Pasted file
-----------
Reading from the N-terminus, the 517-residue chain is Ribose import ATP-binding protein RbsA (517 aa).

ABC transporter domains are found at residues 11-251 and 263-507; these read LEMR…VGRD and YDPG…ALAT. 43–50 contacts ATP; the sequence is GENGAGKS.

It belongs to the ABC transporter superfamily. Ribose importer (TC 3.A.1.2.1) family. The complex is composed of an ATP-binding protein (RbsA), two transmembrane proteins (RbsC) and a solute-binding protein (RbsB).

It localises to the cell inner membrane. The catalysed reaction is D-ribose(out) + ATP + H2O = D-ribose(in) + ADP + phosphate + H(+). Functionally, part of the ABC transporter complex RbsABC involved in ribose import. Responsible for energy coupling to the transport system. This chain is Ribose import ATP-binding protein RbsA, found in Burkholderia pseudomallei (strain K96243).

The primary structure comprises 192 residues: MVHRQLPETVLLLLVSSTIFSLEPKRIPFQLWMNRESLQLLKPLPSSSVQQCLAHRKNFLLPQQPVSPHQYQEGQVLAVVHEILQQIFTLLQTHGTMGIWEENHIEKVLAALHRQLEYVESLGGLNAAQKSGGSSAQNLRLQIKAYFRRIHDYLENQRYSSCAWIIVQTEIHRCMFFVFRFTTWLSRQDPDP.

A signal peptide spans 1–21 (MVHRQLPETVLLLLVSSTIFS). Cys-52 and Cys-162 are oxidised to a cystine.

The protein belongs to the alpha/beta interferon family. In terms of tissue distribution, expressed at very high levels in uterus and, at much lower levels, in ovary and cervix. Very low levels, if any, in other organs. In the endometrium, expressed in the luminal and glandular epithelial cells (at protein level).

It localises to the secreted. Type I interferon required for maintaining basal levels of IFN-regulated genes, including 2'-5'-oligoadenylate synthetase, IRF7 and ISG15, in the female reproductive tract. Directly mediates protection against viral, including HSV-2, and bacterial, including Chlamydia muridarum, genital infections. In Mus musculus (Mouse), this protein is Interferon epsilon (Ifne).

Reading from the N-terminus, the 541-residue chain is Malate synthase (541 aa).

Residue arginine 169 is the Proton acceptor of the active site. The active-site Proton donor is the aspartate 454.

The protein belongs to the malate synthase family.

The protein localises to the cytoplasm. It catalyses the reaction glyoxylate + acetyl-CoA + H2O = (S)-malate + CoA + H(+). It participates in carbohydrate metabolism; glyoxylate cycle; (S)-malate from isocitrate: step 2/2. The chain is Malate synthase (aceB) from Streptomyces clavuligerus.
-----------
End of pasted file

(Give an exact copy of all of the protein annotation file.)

Reading from the N-terminus, the 517-residue chain is Ribose import ATP-binding protein RbsA (517 aa).

ABC transporter domains are found at residues 11-251 and 263-507; these read LEMR…VGRD and YDPG…ALAT. 43–50 contacts ATP; the sequence is GENGAGKS.

It belongs to the ABC transporter superfamily. Ribose importer (TC 3.A.1.2.1) family. The complex is composed of an ATP-binding protein (RbsA), two transmembrane proteins (RbsC) and a solute-binding protein (RbsB).

It localises to the cell inner membrane. The catalysed reaction is D-ribose(out) + ATP + H2O = D-ribose(in) + ADP + phosphate + H(+). Functionally, part of the ABC transporter complex RbsABC involved in ribose import. Responsible for energy coupling to the transport system. This chain is Ribose import ATP-binding protein RbsA, found in Burkholderia pseudomallei (strain K96243).

The primary structure comprises 192 residues: MVHRQLPETVLLLLVSSTIFSLEPKRIPFQLWMNRESLQLLKPLPSSSVQQCLAHRKNFLLPQQPVSPHQYQEGQVLAVVHEILQQIFTLLQTHGTMGIWEENHIEKVLAALHRQLEYVESLGGLNAAQKSGGSSAQNLRLQIKAYFRRIHDYLENQRYSSCAWIIVQTEIHRCMFFVFRFTTWLSRQDPDP.

A signal peptide spans 1–21 (MVHRQLPETVLLLLVSSTIFS). Cys-52 and Cys-162 are oxidised to a cystine.

The protein belongs to the alpha/beta interferon family. In terms of tissue distribution, expressed at very high levels in uterus and, at much lower levels, in ovary and cervix. Very low levels, if any, in other organs. In the endometrium, expressed in the luminal and glandular epithelial cells (at protein level).

It localises to the secreted. Type I interferon required for maintaining basal levels of IFN-regulated genes, including 2'-5'-oligoadenylate synthetase, IRF7 and ISG15, in the female reproductive tract. Directly mediates protection against viral, including HSV-2, and bacterial, including Chlamydia muridarum, genital infections. In Mus musculus (Mouse), this protein is Interferon epsilon (Ifne).

Reading from the N-terminus, the 541-residue chain is Malate synthase (541 aa).

Residue arginine 169 is the Proton acceptor of the active site. The active-site Proton donor is the aspartate 454.

The protein belongs to the malate synthase family.

The protein localises to the cytoplasm. It catalyses the reaction glyoxylate + acetyl-CoA + H2O = (S)-malate + CoA + H(+). It participates in carbohydrate metabolism; glyoxylate cycle; (S)-malate from isocitrate: step 2/2. The chain is Malate synthase (aceB) from Streptomyces clavuligerus.